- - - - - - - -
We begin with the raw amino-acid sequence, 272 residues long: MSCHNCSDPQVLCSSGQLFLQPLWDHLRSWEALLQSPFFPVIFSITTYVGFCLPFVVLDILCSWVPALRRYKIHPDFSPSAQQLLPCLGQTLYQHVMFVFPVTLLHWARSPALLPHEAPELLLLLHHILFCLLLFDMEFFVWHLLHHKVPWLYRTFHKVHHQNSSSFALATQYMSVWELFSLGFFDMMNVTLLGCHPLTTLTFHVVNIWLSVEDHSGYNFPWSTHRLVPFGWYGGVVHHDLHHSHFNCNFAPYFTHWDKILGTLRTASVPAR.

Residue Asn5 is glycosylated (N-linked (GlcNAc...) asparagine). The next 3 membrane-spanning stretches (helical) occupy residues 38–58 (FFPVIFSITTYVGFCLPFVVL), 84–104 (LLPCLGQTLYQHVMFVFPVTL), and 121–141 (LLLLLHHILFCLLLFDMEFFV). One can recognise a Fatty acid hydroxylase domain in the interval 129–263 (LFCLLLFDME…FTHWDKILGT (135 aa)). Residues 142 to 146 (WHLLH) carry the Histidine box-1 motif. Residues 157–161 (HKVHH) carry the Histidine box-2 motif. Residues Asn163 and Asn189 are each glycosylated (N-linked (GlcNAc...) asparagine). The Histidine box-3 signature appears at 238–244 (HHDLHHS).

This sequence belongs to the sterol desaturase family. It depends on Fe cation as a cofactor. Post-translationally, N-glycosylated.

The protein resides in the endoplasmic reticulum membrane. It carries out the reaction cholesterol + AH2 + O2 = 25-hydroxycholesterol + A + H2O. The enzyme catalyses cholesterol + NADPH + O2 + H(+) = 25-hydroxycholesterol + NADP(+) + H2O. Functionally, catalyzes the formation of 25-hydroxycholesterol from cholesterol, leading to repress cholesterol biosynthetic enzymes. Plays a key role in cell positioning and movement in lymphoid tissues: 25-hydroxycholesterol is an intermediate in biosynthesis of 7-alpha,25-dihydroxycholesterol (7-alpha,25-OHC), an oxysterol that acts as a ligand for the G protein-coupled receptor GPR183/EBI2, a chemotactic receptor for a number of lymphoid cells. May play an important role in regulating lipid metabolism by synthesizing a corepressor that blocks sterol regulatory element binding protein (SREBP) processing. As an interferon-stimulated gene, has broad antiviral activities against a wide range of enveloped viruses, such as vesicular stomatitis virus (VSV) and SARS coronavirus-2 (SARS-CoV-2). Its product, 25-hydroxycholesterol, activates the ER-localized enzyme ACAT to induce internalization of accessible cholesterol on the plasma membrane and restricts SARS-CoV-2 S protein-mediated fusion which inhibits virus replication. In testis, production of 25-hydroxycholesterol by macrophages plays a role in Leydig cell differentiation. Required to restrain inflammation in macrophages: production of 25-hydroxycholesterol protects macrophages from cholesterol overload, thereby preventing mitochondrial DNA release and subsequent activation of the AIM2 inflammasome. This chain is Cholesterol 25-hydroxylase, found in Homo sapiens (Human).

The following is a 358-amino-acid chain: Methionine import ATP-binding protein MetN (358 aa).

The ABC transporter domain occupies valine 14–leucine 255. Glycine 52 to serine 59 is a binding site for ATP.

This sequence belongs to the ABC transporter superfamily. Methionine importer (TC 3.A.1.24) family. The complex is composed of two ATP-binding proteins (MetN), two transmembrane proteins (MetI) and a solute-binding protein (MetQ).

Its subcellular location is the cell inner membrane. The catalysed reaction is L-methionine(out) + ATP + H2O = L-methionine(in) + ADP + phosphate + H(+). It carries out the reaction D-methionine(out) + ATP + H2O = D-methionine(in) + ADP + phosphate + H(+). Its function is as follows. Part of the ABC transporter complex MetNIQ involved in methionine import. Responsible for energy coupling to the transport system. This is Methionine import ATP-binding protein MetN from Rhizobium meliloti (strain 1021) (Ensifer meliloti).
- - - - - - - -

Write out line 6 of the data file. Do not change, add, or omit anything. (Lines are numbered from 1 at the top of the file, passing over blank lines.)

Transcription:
The ABC transporter domain occupies valine 14–leucine 255. Glycine 52 to serine 59 is a binding site for ATP.